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February 28, 2013

Fetal Surgery Experts Review Current Status of a Medical Frontier

Contact: Ashley Moore, Children's Hospital of Philadelphia, at 267-426-6071 or moorea1@email.chop.edu

Fetal surgery—including surgical interventions to repair birth defects in the womb—is progressing into medical practice in highly specialized centers. Advanced imaging and diagnostic tools, new instruments and medications, and greater depth of experience are driving this rapidly evolving frontier of medicine.

“Birth defects remain the leading cause of infant mortality in the United States, but we have been privileged to help advance the treatment of these defects in ways that were only dreamed of a generation ago,” said fetal and pediatric general surgeon N. Scott Adzick, MD, medical director of the Center for Fetal Diagnosis and Treatment (CFDT) at The Children’s Hospital of Philadelphia (CHOP), where he is surgeon-in-chief.

Internationally prominent as a pioneer in fetal surgery, Adzick is the guest editor of the Feb. 2013 issue of the journal Seminars in Pediatric Surgery, an issue entirely devoted to advances in fetal surgery. This is the third time in 20 years that Adzick has taken on this role, updating the state of this field since his previous contributions to the same journal in 1993 and 2003.

Focus on diagnostic and treatment innovations, basic science insights, and therapy improvements

Adzick and the article authors, all current or former members of the CFDT at CHOP, describe innovations in imaging modalities, surgical techniques and instrumentation, insights from basic science, and improvements to therapy grounded in experience and practice, including a landmark clinical trial of fetal surgery for spina bifida. “The presentations reflect the philosophy of one center, gleaned from two decades of clinical and experimental work,” Adzick writes in his preface to the special issue.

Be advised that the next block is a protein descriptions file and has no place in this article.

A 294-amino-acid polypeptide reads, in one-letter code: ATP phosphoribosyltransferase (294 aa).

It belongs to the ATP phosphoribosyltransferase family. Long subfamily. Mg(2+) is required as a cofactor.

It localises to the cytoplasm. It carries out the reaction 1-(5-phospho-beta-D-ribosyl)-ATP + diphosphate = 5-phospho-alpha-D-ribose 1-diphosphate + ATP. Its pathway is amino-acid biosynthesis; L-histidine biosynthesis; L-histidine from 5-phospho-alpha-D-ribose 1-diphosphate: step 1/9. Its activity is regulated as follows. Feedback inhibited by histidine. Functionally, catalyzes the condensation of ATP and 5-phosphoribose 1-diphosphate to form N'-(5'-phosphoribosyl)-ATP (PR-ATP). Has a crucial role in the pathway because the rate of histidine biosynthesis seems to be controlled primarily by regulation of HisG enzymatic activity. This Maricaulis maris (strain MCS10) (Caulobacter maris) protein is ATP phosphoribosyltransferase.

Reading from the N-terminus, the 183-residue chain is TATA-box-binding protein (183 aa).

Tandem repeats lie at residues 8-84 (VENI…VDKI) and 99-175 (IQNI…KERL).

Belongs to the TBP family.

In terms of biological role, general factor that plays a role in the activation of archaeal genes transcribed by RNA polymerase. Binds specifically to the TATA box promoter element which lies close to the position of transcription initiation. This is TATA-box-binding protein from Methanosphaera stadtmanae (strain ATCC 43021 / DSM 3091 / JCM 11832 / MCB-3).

The CFDT is a premier program, one of a handful worldwide to offer a full range of fetal procedures. Since the center opened in 1995, more than 13,000 parents have used its services, from all 50 U.S. states and from over 50 other countries.

The 10 review articles in the journal cover a range of topics including: 

Additional articles examine these topics:

Note: Dr. Bebbington, co-author of the article on twin-twin transfusion syndrome, was formerly at the CFDT at CHOP and is now at the Texas Fetal Center, University of Texas Medical School at Houston.

More information

Access the article

Seminars in Pediatric Surgery - February 2013: http://www.sempedsurg.org

About the Center for Fetal Diagnosis and Treatment at CHOP

The Center for Fetal Diagnosis and Treatment at The Children’s Hospital of Philadelphia is an internationally recognized leader in fetal surgery and fetal care. One of the only programs of its kind in the world, it offers a comprehensive breadth of services, including fetal therapy, to support patients from prenatal evaluation through delivery, postnatal care, and long-term follow-up. Established in 1995, the Center has welcomed more than 13,000 expectant parents and received referrals from all 50 states and more than 50 countries. Its multidisciplinary team brings decades of experience to the care and treatment of the fetus and the expectant mother. The Center has performed nearly 1000 fetal surgeries, including complex open procedures for birth defects such as spina bifida; less invasive fetoscopic or ultrasound-guided surgeries for conditions such as twin-twin transfusion syndrome; and specialized coordinated delivery approaches for babies that require surgical intervention while still on maternal-placental life support (EXIT delivery). For more information visit http://fetalsurgery.chop.edu.

Note to reporters

To arrange an interview with Dr. N. Scott Adzick or other fetal medicine experts at The Children’s Hospital of Philadelphia, please contact Ashley Moore at 267-426-6071 or Moorea1@email.chop.edu. She also can provide family stories about now-healthy children who underwent fetal surgery at Children’s Hospital.

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